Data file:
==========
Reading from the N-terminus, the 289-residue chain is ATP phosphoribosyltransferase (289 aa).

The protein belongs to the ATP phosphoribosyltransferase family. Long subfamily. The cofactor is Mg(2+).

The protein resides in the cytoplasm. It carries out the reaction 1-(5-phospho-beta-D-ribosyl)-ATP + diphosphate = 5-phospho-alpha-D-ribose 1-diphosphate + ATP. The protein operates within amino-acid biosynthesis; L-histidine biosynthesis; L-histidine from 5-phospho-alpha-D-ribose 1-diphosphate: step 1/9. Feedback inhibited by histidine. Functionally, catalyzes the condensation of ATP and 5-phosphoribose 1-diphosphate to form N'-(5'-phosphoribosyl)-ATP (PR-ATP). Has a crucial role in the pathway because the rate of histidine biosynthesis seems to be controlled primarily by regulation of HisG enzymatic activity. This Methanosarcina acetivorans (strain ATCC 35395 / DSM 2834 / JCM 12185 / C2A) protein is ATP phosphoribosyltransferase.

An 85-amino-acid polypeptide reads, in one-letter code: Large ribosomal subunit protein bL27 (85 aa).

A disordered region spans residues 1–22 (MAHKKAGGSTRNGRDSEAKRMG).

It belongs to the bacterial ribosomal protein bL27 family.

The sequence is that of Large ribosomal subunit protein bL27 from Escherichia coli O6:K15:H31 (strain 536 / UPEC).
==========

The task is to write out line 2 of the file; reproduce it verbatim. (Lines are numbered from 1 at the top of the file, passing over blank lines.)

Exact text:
The protein belongs to the ATP phosphoribosyltransferase family. Long subfamily. The cofactor is Mg(2+).